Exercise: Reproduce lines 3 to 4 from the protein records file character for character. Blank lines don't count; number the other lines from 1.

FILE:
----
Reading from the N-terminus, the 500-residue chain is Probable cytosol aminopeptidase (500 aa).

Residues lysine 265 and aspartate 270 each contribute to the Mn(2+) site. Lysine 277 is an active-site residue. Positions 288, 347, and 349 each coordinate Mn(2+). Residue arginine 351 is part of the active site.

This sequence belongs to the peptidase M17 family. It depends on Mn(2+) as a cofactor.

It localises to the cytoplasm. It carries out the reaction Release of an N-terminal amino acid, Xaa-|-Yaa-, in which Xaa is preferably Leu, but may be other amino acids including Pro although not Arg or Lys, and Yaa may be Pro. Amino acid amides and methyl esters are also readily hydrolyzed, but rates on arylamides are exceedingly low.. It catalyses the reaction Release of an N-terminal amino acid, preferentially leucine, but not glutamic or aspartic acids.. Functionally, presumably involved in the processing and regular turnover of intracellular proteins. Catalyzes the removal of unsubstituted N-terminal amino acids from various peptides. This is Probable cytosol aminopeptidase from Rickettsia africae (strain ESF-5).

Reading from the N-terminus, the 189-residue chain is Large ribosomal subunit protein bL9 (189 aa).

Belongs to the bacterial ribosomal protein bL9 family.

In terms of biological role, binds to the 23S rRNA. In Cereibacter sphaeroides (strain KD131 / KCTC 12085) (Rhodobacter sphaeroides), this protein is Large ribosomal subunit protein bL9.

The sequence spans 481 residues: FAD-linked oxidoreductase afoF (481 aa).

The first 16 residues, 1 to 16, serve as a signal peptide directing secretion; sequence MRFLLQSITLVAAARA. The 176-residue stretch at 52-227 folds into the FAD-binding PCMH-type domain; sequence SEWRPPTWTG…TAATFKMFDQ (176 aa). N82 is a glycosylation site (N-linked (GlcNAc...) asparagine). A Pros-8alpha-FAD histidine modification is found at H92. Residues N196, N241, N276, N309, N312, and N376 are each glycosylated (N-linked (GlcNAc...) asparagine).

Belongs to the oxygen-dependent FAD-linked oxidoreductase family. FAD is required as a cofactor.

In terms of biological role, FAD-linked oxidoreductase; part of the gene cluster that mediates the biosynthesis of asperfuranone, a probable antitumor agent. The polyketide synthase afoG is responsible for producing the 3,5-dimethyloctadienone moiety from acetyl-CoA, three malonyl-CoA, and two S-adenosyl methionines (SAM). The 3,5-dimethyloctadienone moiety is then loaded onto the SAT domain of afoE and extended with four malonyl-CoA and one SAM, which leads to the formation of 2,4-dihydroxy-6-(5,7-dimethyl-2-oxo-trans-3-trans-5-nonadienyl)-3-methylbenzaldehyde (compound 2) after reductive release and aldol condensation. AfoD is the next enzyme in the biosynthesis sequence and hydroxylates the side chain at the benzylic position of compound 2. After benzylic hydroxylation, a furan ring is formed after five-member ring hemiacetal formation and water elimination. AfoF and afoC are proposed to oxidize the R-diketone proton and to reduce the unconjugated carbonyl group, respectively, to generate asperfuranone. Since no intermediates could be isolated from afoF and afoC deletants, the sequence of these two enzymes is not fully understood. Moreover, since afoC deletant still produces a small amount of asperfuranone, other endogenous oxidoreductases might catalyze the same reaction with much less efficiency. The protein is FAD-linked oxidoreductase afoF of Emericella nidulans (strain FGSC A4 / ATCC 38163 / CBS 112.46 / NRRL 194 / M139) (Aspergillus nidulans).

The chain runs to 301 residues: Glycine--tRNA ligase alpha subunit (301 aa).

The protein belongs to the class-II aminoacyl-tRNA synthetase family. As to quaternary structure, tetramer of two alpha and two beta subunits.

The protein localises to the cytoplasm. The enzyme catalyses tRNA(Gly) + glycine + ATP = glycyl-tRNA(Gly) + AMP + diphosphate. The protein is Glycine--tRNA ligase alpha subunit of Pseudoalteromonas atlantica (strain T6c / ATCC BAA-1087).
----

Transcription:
This sequence belongs to the peptidase M17 family. It depends on Mn(2+) as a cofactor.

It localises to the cytoplasm. It carries out the reaction Release of an N-terminal amino acid, Xaa-|-Yaa-, in which Xaa is preferably Leu, but may be other amino acids including Pro although not Arg or Lys, and Yaa may be Pro. Amino acid amides and methyl esters are also readily hydrolyzed, but rates on arylamides are exceedingly low.. It catalyses the reaction Release of an N-terminal amino acid, preferentially leucine, but not glutamic or aspartic acids.. Functionally, presumably involved in the processing and regular turnover of intracellular proteins. Catalyzes the removal of unsubstituted N-terminal amino acids from various peptides. This is Probable cytosol aminopeptidase from Rickettsia africae (strain ESF-5).